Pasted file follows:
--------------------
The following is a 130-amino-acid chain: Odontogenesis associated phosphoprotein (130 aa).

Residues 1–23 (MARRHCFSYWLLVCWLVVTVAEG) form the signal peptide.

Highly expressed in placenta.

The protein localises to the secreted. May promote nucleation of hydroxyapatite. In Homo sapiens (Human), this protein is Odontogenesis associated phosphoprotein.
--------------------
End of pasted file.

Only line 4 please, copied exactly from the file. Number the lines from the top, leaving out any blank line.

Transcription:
The protein localises to the secreted. May promote nucleation of hydroxyapatite. In Homo sapiens (Human), this protein is Odontogenesis associated phosphoprotein.